Richard William Leslie Wain was the second of four Tank Corps soldiers to be awarded the Victoria Cross during the First World War.
He received his ‘for most conspicuous bravery in command of a section of tanks’ at the Battle of Cambrai in November 1917. Just 20 years old, this bravery cost him his life. The medal is now on display at The Tank Museum.
Wain was born in Penarth, near Cardiff, on the 5th December 1896, the son of Harris and Florence. He went to school at Llandaff Cathedral School and St Bees College in Cumberland where he was a member of the Officer Training Corps.
Wain’s Military Service
At the outbreak of war in 1914 Wain joined the 7th (Cyclist) Battalion of the Welsh Regiment, a Territorial unit. He transferred to the Public Schools Battalion of the Middlesex Regiment in December. A few months later, on the 16th July 1915 he was commissioned as an officer in the Manchester Regiment.
Like so many British soldiers, Wain’s first major experience of combat was on the 1st July 1916, the first day of the Battle of the Somme. He was a member of A Company of the 17th Manchesters. They attacked and captured the village of Montauban, taking heavy casualties. All of A Company’s officers were killed or wounded, including Wain.
After recovering he transferred to the Tank Corps in January 1917 and joined A Battalion.
At Messines on the 7th June Wain commanded tank A5. During this fighting his tank destroyed three German machine gun emplacements. Despite having a crewman wounded by shrapnel from the British barrage, he successfully brought A5 back to the rallying point.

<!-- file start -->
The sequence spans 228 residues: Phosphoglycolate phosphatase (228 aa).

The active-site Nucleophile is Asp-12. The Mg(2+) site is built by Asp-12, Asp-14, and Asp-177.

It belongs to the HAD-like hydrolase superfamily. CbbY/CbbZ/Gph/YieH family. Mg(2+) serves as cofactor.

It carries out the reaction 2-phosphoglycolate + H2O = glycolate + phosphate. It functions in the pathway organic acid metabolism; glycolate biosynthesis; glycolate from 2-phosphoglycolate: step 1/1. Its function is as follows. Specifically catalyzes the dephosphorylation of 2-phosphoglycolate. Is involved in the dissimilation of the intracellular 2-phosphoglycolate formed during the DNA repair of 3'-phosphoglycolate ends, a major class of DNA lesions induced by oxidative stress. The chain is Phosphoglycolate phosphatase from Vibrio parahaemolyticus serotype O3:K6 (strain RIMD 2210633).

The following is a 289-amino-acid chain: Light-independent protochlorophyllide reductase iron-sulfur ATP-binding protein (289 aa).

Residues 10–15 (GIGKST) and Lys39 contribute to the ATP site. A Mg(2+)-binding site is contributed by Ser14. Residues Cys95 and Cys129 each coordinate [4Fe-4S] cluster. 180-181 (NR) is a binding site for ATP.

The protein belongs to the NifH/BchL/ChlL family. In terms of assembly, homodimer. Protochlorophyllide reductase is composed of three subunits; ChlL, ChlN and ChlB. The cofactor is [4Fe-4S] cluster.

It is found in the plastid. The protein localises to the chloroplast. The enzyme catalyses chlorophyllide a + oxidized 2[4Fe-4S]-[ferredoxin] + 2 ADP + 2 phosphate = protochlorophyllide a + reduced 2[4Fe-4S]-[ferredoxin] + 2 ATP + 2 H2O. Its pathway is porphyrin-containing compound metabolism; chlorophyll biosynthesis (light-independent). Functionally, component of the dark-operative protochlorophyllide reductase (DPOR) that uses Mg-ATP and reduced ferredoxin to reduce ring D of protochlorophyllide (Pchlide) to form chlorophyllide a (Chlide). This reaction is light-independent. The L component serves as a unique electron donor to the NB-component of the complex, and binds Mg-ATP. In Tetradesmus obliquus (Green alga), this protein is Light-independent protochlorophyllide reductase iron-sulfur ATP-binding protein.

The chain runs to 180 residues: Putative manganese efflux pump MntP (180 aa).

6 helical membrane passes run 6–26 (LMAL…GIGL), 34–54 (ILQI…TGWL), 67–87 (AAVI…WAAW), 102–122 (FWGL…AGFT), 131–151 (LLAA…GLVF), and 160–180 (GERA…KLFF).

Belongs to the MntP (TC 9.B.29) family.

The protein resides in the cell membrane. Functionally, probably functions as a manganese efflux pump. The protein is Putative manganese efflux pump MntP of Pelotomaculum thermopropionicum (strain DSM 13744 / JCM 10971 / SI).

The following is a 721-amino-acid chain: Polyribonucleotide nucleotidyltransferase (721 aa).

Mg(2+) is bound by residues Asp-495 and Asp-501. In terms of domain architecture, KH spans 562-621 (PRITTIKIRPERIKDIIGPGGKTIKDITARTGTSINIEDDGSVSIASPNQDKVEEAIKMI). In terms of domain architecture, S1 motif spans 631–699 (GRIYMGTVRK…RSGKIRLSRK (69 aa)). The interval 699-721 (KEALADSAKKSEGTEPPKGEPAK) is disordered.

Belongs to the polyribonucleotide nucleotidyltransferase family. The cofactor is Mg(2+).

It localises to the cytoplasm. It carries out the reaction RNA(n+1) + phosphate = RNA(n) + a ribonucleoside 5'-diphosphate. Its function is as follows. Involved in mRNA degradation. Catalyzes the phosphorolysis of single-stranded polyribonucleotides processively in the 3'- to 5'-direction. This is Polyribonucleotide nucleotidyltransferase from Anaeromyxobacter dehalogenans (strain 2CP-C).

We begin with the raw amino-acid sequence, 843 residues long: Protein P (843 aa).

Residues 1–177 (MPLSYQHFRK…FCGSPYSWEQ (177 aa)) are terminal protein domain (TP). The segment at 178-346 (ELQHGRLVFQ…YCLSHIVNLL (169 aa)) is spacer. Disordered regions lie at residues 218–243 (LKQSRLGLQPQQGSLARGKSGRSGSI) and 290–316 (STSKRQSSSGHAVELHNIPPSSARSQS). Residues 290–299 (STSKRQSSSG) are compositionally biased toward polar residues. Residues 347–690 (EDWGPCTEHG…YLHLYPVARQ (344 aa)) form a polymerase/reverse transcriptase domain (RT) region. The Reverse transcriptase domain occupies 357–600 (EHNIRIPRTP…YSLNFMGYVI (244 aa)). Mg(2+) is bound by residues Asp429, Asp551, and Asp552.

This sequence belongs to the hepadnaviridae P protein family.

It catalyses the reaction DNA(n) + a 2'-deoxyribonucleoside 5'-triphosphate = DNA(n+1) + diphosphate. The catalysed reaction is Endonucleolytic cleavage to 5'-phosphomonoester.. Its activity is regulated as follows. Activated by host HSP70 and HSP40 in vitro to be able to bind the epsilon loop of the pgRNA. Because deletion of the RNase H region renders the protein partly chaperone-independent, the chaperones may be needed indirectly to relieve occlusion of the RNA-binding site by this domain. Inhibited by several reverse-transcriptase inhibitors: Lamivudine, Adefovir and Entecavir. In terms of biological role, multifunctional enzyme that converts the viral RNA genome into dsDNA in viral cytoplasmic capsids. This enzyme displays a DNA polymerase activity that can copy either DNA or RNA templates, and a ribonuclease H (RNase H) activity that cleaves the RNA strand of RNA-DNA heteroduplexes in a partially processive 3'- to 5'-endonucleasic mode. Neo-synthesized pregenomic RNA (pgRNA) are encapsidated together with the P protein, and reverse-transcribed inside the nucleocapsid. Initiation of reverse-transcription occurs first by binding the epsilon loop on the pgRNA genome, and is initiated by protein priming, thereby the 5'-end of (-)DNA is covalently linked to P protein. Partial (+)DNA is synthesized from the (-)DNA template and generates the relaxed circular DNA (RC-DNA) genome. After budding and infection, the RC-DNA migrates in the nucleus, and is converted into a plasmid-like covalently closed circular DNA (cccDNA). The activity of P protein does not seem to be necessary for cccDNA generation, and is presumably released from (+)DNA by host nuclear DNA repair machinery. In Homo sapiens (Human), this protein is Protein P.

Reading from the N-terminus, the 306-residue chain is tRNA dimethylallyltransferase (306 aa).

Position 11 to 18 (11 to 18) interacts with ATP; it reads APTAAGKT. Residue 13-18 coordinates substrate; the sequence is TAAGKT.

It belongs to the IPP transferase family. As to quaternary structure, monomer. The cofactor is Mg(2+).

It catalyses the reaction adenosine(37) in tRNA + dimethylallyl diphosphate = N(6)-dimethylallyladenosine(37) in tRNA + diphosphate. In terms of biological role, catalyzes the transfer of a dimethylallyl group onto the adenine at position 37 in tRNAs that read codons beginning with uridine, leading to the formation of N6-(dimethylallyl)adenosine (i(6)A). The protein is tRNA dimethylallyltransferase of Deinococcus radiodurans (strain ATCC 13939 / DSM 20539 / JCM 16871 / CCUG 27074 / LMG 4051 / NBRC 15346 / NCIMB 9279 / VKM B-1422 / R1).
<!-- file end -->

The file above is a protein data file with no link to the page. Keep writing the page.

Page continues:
Wain at Cambrai
By Cambrai he was a Captain in command of Number 1 Section, 1 Company of A Battalion.
As Section Commander he led his three tanks into action at 6:20am on 20th November. He rode in tank A2, named Abou-Ben-Adam II.
Shortly after 8:50am Abou-Ben-Adam was crossing a ridge near Good Old Man Farm, between Villers-Plouich and Marcoing. Wain spotted a group of British infantrymen pinned down by German machine gun fire. Whilst trying to draw German fire away from these men the tank was hit by German mortars, which killed six of the crew. Only one of them has been identified: Private 40060 John Alfred Browning.
Wain’s VC citation records what he did next.
“During an attack the Tank in which he was, was disabled by a direct hit near an enemy strong point which was holding up the attack.
“Captain Wain and one man, both seriously wounded, were the only survivors.
“Though bleeding profusely from his wounds, he refused the attention of stretcher bearers, rushed from behind the Tank with a Lewis gun, and captured the strong point, taking about half the garrison prisoners.
“Although his wounds were very serious he picked up a rifle and continued to fire at the retiring enemy until he received a fatal wound in the head. It was due to the valour displayed by Captain Wain that the infantry were able to advance.”
Four Victoria Crosses were awarded to men of the Tank Corps during the First World War. They had two things in common. None of the recipients were in a tank at the time, and none of them survived.
Richard Wain was buried alongside the wreck of Abou-Ben-Adam. The unditching beam from Wain’s tank has survived in the collection of Philippe Gorcynski. Unfortunately the location of his grave was lost and is now unknown. He is commemorated on the Cambrai Memorial to the Missing in Louverval Military Cemetery.
For more information on the Battle of Cambrai, watch The Tank Museum YouTube documentary, Cambrai: The Tank Corps Story.